Paqua in the
Is it a truffle or a mushroom?
The word ‘paqua’ is derived from the root ‘pqa’ which in its verb form means ‘to emerge’. In Hebrew and in the Arabic of the area, the word ‘paqua’ (or ‘fuqa’) is used to refer to fungi in general as well as to truffles. This word is found in the Bible, in 2 Kings, chapter 4, 39-42, in a story about a miracle performed by the prophet Elisha (Eliseus). The story takes place in the Kingdom of Israel, around 900 B.C.E., not long after the death of King Ahab, but it was probably written hundreds of years later. In the story, the prophet Elisha is asked to feed a large number of people at a time of severe drought which cause famine in the land. He sends someone to the field to collect anything that could be cooked. The person finds some kind of creeping plant and collects a good amount of “paquot sade”, translated “paquot of the field” (‘paquot’ is the plural form of ‘paqua’) from around it. In biblical Hebrew the word “mimenu” can be used as ‘from it’ and ‘from right next to it’. Apparently the man does not have a basket to carry the paquot in, so he lifts the flap of his robe and uses it to carry them back to camp. Once back at camp, he slices (or cubes) the paquot, and adds them to the cooking soup. The people who eat the soup call out in horror, “there is death in the pot!” The prophet Elisha throws some flour or powder into the pot, thus rendering the paquot soup safe to eat.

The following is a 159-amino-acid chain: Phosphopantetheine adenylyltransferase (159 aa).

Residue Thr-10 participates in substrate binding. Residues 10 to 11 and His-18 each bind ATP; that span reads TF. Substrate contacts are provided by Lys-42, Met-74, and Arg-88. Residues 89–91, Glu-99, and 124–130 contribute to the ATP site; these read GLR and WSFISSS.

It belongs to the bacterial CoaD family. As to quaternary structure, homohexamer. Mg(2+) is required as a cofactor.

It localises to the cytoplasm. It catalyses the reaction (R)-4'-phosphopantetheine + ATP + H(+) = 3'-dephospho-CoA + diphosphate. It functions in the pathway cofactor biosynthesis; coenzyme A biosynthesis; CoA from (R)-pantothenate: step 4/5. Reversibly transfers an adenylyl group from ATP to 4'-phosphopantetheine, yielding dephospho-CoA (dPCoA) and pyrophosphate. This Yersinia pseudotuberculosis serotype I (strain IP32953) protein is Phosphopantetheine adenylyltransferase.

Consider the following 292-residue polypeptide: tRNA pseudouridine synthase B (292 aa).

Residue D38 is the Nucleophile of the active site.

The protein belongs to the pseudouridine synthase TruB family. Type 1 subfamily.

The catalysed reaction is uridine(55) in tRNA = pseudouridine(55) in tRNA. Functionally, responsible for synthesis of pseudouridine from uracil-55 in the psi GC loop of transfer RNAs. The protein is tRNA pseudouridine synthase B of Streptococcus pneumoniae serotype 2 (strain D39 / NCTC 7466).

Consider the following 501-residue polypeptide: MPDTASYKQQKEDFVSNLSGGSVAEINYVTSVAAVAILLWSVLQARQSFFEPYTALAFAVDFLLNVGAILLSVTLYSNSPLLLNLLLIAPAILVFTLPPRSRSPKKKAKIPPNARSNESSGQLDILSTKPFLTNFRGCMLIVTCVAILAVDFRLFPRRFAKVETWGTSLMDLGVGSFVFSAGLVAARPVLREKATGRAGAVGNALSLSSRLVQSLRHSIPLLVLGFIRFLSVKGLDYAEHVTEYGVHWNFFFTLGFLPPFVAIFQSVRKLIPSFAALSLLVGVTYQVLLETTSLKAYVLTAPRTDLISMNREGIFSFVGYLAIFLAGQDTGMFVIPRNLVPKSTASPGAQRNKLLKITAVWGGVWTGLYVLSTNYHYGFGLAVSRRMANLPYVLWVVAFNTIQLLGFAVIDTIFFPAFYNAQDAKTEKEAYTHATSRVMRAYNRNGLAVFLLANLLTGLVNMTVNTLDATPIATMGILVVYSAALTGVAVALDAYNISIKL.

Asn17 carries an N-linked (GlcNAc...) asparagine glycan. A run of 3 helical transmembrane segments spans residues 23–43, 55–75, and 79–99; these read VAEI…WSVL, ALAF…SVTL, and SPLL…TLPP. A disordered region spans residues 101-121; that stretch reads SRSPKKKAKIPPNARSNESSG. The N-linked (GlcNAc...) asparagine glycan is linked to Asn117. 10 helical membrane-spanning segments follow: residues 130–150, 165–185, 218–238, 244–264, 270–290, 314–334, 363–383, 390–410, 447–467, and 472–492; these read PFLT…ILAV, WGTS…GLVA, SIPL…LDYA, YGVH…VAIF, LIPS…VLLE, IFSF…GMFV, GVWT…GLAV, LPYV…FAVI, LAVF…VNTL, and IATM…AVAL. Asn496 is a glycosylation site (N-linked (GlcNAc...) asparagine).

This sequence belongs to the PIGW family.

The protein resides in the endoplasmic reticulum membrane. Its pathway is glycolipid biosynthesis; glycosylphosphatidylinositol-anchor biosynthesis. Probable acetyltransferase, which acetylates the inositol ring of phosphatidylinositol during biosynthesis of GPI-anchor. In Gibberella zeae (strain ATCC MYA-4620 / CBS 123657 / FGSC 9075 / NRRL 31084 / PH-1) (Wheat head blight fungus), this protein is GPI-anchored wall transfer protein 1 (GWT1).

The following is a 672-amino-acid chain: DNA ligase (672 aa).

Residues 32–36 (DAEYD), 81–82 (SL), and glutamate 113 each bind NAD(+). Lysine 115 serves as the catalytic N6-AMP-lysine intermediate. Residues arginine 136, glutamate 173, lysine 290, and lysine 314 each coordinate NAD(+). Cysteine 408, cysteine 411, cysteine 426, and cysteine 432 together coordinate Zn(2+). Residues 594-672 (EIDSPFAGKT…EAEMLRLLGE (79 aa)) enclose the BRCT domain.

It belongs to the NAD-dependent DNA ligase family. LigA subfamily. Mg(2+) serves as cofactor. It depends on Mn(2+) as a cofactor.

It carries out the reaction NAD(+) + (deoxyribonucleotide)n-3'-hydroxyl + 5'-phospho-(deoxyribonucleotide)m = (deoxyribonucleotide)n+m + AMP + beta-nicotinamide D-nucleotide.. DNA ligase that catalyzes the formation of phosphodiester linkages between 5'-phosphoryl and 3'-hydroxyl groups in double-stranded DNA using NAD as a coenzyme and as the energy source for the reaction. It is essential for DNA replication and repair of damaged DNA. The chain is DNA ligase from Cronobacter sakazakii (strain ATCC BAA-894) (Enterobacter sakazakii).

Based on the Vulgate translation and subsequent biblical interpretations of the verses, it is thought that the creeping plant next to which the paquot were collected is a local bitter melon from the Citrullus family, perhaps Citrullus colocynthis. The word Paqua was translated to mean the fruit of the wild bitter Citrullus plant. Citrullus colocynthis was not considered a possible host in a mycorrhizal relationship with a desert truffle.
From the context of this story it is clear that it takes place in spring, which is when desert truffles produce fruitbodies, but when species of Citrullus are in bloom. And then a few years ago Prof. Varda Kagan-Zur of the Beer Sheva University in the Negev, discovered that the desert truffle Terfezia pfeilii forms mycorrhizal relations with …a member of the Citrullus family (Citrullus vulgaris)!
The term paqua has been used to refer to truffles and mushrooms all over the Middle East since antiquity. It seems strange to accept that paqua refers to a different object only in this story, while referring to desert truffles and mushrooms before, during, and after the story took place, and until the present day. It seems that the story in 2 King 4:39-42 should be declared the first description of mushroom poisoning with a happy ending!